Slower phase patterns, more traditional phaser sounds, showcase the analog circuit really well. It's a full and lush layer of modulation that thickens up your clean tone and sounds good with a little more low-end in your EQ.
Here's a demo that I did about three years before publishing this review.
Exact same pedal.
Heavier Phase Troughs
As the speed of your sweeps increase, you get that more pulsating sound, which can be tempered by the mix control.
These are unique tones and definitely more expansive than something like the MXR Phase 90.
We've gotten similar tones from the Boss PH-3 Phase Shifter.
Though I'd argue the tone in the Empress is better.
Read the full review: Boss PH-3 Phase Shifter
Waveform 8 is another rhythmic pattern. It has an echo that you can control with the tap tempo or make adjustments with the speed/ratio knob.
Here are the ratios you can select:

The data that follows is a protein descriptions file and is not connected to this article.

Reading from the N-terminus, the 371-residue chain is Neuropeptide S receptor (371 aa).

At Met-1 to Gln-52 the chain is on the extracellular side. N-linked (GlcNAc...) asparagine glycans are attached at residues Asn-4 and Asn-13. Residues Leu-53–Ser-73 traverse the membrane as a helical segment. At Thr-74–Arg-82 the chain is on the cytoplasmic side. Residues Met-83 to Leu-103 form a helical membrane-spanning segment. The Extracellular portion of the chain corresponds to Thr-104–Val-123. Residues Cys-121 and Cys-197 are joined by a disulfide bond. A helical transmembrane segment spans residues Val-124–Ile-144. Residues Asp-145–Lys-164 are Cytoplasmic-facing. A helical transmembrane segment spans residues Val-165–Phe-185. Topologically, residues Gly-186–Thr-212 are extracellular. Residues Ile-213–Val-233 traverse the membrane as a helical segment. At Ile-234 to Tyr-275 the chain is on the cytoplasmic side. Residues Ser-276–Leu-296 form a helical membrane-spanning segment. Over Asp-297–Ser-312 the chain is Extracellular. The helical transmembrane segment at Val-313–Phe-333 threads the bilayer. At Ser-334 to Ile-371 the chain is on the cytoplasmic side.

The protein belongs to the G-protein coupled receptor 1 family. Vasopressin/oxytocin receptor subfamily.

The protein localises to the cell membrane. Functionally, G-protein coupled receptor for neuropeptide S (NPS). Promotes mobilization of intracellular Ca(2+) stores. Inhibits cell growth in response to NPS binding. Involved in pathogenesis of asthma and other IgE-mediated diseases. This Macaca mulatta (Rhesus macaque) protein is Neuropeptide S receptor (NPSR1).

Trails still sound pretty thick and if you turn up the blend knob to be only the effect, you can hear a lot more of an ethereal, almost ambient-sounding trail. Overall, the combining of rhythmic patterns with modulation produces a lot of unique and addictive sounds.
The Empress Phaser is one of the few phaser pedals we've seen with a timing ratio selector and a tap tempo.
You won't find many bad sounds.
Control and Flexibility
Here is a basic run down of the controls on the Empress Phaser:
- Select tap button or knob tempo control
- Adjust wet/dry mix
- Select phase speed
- Select number of stages (2, 4, or 3)
- Select resonance levels
- Select expression pedal functionality
- Select waveforms
- Set speed/ratio
- Set width of phase sweep